II Corinthians 2:12-17

Sunday, November 3rd, 2013

Text: II Corinthians 2:12-17



Sometimes we lose sight of some very important facts. Have you ever heard someone say that he can't see the forest because the trees are in the way? Sometimes also, although we remember that we are in a spiritual battle, we forget that the battle is not ours; it is the Lord's, and He simply isn't going to lose it. He may not triumph in a way we had expected, but He will triumph.

Paul was in a difficult situation for him. He had written his first letter to the church at Corinth, and after he sent it, certain difficulties arose in the church at Corinth. He made a hurried trip from Ephesus to Corinth which is described as a sorrowful or painful visit. He then sent Titus to Corinth along with a stern letter to correct certain abuses and to encourage the believers there to complete their contribution for the poor saints at Jerusalem.

Paul had been waiting for Titus' return. He left Ephesus and went to Troas where he expected Titus to meet him. When he did not find Titus in Troas, he departed hurriedly to Macedonia where Titus met Paul. While in the midst of rehearsing this historical situation him gets off the track in II Corinthians 2:14 and does not return to it until 7:5 during which he tells us a great deal about his ministry as an apostle. From what he tells us, we learn a great deal about what our ministries should be like.

In II Corinthians 2:12-17 we see how God used Paul and how he can use us also.

Paul found an open door in Troas to preach the gospel (2:12); but in spite of this, when he had no rest because he was not able to locate Titus, he left Troas and went into Macedonia (2:13). Paul is thankful that it is God Who always leads believers in triumph and makes known the pleasant aroma of His knowledge everywhere Paul goes (2:14). Paul is a pleasant aroma of Christ to God in everyone, whether saved or lost (2:15). To those who refuse the gospel, Paul is the aroma of death and to those who believe the gospel, the aroma of life (2:16). In spite of its responsibility, Paul recognizes that he is sufficient for this task of presenting the gospel because he does not corrupt the Word of God as others do; instead, he sincerely proclaims the message which comes from God. In God's sight, he proclaims the gospel in the name of Christ and all that this name represents (2:17).


1. Paul found an open door in Troas to preach the gospel - 2:12

II Corinthians 2:12 12 Furthermore, when I came to Troas to preach Christ's gospel, and a door was opened unto me of the Lord.

Verses 12 and 13 indicate that, even though Paul had come to Troas to preach the gospel and had an open door to continue there, he was so concerned about Titus and the news he would bring from Corinth regarding how the Corinthians had received his stern letter and how they were doing spiritually, that he left Troas and went to Macedonia to look for him.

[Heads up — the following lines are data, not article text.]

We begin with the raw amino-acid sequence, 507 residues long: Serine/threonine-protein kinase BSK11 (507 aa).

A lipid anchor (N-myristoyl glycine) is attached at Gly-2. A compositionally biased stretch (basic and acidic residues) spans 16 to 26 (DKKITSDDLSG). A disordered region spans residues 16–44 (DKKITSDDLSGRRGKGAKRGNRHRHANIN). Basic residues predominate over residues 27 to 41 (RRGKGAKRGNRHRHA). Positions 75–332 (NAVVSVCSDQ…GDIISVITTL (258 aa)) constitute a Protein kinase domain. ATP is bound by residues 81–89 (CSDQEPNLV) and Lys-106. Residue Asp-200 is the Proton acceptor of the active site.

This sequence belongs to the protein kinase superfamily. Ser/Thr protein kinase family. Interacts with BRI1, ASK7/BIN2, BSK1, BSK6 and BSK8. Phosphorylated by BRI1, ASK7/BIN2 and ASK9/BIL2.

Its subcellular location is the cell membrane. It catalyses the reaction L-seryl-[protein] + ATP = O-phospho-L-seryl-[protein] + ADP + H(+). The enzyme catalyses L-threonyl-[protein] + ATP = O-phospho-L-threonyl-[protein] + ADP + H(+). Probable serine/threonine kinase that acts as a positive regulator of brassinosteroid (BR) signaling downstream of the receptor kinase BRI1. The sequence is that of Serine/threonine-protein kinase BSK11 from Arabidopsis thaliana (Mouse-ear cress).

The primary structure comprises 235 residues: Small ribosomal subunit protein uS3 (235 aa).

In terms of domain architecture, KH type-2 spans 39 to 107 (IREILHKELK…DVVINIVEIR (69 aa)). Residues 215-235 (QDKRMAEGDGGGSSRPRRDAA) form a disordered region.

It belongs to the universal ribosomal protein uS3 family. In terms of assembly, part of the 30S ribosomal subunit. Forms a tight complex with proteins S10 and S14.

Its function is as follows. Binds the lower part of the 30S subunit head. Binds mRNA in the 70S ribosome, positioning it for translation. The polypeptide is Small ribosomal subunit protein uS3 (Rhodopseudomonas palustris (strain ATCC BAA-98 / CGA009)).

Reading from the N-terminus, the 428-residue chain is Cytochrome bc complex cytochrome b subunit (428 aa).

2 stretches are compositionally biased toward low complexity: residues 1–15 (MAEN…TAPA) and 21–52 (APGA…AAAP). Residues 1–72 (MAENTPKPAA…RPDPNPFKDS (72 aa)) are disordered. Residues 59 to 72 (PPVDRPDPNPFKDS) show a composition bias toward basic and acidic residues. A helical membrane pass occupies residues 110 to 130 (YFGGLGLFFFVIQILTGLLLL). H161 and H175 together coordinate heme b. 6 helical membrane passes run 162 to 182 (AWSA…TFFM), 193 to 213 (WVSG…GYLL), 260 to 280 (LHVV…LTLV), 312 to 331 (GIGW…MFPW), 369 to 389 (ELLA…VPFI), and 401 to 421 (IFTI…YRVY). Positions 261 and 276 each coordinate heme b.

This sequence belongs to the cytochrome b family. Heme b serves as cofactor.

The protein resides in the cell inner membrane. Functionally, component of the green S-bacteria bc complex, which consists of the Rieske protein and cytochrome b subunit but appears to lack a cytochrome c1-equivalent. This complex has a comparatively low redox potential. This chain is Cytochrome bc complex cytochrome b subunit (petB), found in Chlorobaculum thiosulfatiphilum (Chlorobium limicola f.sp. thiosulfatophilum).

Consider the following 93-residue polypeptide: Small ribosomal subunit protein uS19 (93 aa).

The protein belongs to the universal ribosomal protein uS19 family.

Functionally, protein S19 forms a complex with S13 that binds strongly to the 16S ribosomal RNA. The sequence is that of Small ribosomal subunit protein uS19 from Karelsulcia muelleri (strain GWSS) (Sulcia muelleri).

Furthermore indicates a continuation of the thought with a slight change of direction in the sense of now.

When I came to Troas is after he left Ephesus. Troas is a city and region in the northwest corner of Asia Minor, near the site of ancient Troy. It is mentioned in Acts 16:8 , 11, Acts 20:6 , and II Timothy 4:13 .

Troas is the place where in Acts 16 Paul received the Macedonian vision on his second missionary journey and from which he sailed to Samothracia on his way to Philippi.

Acts 16:8-11 - (8) And they passing by Mysia came down to Troas.

(9) And a vision appeared to Paul in the night; There stood a man of Macedonia, and prayed him, saying, Come over into Macedonia, and help us.

(10) And after he had seen the vision, immediately we endeavoured to go into Macedonia, assuredly gathering that the Lord had called us for to preach the gospel unto them.

(11) Therefore loosing from Troas, we came with a straight course to Samothracia, and the next day to Neapolis.

Troas is also the place where Paul stayed for seven days after sailing from Philippi with the collection for the poor saints in Jerusalem and the place where Eutychus was raised from the dead.

Acts 20:4-12 - (4) And there accompanied him into Asia Sopater of Berea; and of the Thessalonians, Aristarchus and Secundus; and Gaius of Derbe, and Timotheus; and of Asia, Tychicus and Trophimus.

(5) These going before tarried for us at Troas.

(6) And we sailed away from Philippi after the days of unleavened bread, and came unto them to Troas in five days; where we abode seven days.

(7) And upon the first day of the week, when the disciples came together to break bread, Paul preached unto them, ready to depart on the morrow; and continued his speech until midnight.

(8) And there were many lights in the upper chamber, where they were gathered together.

(9) And there sat in a window a certain young man named Eutychus, being fallen into a deep sleep: and as Paul was long preaching, he sunk down with sleep, and fell down from the third loft, and was taken up dead.

(10) And Paul went down, and fell on him, and embracing him said, Trouble not yourselves; for his life is in him.

(11) When he therefore was come up again, and had broken bread, and eaten, and talked a long while, even till break of day, so he departed.

(12) And they brought the young man alive, and were not a little comforted.

Troas is also mentioned in II Timothy where Paul, who was in prison in Rome awaiting execution, was urging Timothy to do his best to come before winter and to bring some things from Troas which he needed.

II Timothy 4:13 - The cloke that I left at Troas with Carpus, when thou comest, bring with thee, and the books, but especially the parchments.